7 identities that capture the playful side of branding, with projects from How&How, Wedge and more
As much as we love us some modernism, minimalism, and all of the other -isms, sometimes you can’t beat graphic design that worries a little less about the rules. Casting aside clean lines and monochrome palettes in favour of vibrant colours and loud typographic choices, the seven spirited projects you’ll find below showcase a more lighthearted approach to branding.
The ultimate power-up, convenience store Gogo’s products and packaging are designed for the busy, nostalgia-loving Beijing commuter. Working with Beijing Subway, Toronto and Beijing-based Meat Studio provided an identity filled with flavour where design elements take inspiration from the mundane daily commute and the restorative concept of ‘buffs’ (temporary upgrades) in video games. From onigiri to bottled coffee, products are charmingly labelled with familiar and nostalgic 8-bit illustrations, reminding workers that a tasty power-up is there if they need it.
Global design studio How&How took on the challenge to rebrand London’s first streetside bao bar, resulting in an identity as light, playful and enticing as the buns themselves. With a logo based on the bold footprint of Japanese Hanko stamps and a charming brand concept, ‘bounce and rise,’ the visual language is delightfully fun whilst respectful to Yum Bun’s origin and story. To wrap things up (in a pillowy soft bao), How&How also introduces the ‘bunrise,’ embodied in a sunny yellow leading colour, and the most charming brand mascot.
Studio Bang-Gu drew upon Singapore’s heritage and way of playing in their reimagining of Singapore’s dragon playground, one of the most famous playgrounds in Singapore. The pages of the accompanying zine, Play Play Laaaaah, aim to evoke memories of childhood – a simpler time when decisions were made based on a game of hand gestures. In a feat of delightful imagination, the San Francisco-based duo used the forms of the playground itself to construct a modular display typeface, providing endless possibilities within design outputs.
Hungry Worms is an initiative that invites the public to donate books to coffee shops, whereby carers then take these books into the homes of people living with dementia. London-based studio DutchScot developed the identity, strategy and copywriting, working pro bono due to their commitment to the cause. With a limited budget, the team were resourceful in their decisions and opted for black ink on a series of coloured papers. As an homage to literary aesthetics, DutchScot set the entire project in the typographic classic Plantin and include a library card that is punched with every read. These traditional bookish elements are complemented by illustrated ‘book worms,’ whose gleeful faces are entirely constructed of typographic glyphs – changing expression depending on the genre of the novel.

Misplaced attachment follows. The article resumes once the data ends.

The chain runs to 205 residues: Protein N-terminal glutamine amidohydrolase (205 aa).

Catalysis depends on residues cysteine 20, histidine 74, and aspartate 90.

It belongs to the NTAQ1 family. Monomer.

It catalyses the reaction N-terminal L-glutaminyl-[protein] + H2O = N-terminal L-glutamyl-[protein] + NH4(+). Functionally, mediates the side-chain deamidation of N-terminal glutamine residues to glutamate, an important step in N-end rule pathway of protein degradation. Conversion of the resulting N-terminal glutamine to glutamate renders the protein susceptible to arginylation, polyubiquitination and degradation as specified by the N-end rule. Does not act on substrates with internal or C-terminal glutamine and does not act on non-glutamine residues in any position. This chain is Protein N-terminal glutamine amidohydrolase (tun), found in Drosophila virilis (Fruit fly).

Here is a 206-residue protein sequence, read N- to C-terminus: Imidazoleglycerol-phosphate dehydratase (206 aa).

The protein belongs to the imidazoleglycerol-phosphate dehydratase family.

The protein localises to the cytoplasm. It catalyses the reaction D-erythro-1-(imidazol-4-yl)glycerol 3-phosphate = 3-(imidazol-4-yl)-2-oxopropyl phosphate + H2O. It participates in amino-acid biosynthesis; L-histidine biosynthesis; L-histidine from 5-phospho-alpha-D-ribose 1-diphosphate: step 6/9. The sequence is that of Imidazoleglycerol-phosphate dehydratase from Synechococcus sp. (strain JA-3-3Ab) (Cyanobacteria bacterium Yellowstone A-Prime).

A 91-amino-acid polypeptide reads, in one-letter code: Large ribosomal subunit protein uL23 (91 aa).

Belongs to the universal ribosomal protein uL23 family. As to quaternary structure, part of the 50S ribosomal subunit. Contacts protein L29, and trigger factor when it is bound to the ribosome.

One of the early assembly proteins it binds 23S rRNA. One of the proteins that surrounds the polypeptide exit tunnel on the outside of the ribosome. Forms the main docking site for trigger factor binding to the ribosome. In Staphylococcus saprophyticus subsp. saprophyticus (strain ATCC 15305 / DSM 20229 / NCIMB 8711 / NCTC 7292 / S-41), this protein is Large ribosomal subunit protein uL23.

Audacious, lively and colourful, Little Troop’s identity for Le Puzz embodies the ecstatic character of Co-founders Michael Hunter and Alistair Matthews, as well as the wild, weird and wonderful vintage puzzles of the mid-to-late 20th Century that inspired the company’s creation. The identity system designed by the Brooklyn and Melbourne-based creative partnership is directly influenced by the graphic language of vintage board games and cereal box design, which results in a nostalgic and sentimental tone of voice.
Wedge sought to honour Gender Creative Kids’ selfless work – providing education, community, resources and services towards the affirmation of transgender, non-binary and gender-creative youth – with a vibrant, friendly, and inclusive visual expression. Inspired by ‘the truest part of you,’ a quirky central mascot stands tall and confident, providing an additional layer of optimism to an already upbeat identity system.
Tropic Gallery is an online concept store, founded in Barcelona, that provides sustainable and beautiful alternatives to typical family-orientated products. With responsible consumption at the heart of the company, the team approached Pràctica to provide a brand refresh and social media graphic development that speaks directly to eco-conscious families. Taking inspiration from the creative freedom of children’s drawings, the studio developed a series of hand-drawn elements (illustrated characters and an alphabet) which bring an imperfect, childlike, yet wholly endearing character to the brand.